There has never been a time in the history of her fragile democracy when Nigeria has needed true leadership more than now. As aspirants vie for the presidency, a few factors have become critical in determining the result.
One is the soundness of mind and body associated with the capacity to perform the duties of president. Nigerians have seen how this has played a significant role in the current administration. The incumbent is believed to have spent an accumulated 350 days abroad for medical treatment out of the 740 days since his swearing in. This is an unfortunate precedent that may critically influence the perception of older candidates in the future.
A clear understanding of Nigeria’s economic dynamics is a second factor. The days of leaders seeking international aid instead of trade are gone. A candidate’s exposure to global politics will play a major role. Nigeria is in a vulnerable state after years of outdated policies. The people want to see effective actions that match their leader’s articulated policies and promises. They value work and salaries over GDP figures. They want real growth from the bottom up.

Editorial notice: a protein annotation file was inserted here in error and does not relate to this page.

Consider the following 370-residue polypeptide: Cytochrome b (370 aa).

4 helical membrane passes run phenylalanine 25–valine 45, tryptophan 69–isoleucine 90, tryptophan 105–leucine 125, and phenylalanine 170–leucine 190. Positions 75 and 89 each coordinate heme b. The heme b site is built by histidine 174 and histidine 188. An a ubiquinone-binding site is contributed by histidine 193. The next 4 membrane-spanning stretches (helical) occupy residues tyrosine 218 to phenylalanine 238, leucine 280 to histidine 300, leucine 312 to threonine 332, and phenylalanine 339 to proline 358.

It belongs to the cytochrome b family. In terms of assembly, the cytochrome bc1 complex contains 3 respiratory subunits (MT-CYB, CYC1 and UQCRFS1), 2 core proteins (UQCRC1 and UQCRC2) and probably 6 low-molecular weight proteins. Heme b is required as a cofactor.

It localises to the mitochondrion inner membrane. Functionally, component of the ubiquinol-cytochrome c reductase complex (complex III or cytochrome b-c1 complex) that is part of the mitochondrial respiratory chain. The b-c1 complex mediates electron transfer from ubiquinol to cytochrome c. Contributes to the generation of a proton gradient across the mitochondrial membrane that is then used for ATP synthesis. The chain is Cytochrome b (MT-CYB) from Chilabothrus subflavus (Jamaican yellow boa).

For many Nigerians, three years under a ‘Change Regime’ have been painful. Economic policies have led to businesses shutting down and a decline of venture capital. But providing basic health care, addressing housing needs and making infrastructure improvements could unlock job-creating potential through soft-skills development and technological innovation.
So in such a consequential election, who appear to be the front runners?
The 56-year-old Senate President Dr. Abubakar Olubukola Saraki is a formidable politician and former governor of Kwara state, under the People’s Democratic Party (PDP), from 2003 – 2011. He was elected to the Senate in 2011 from the Kwara central senatorial district and re-elected in 2015 as a candidate of the All Progressives Congress (APC). Legislation passed during the 8th Assembly, and his ability to elicit support from unexpected places, suggest that he could become a unifier.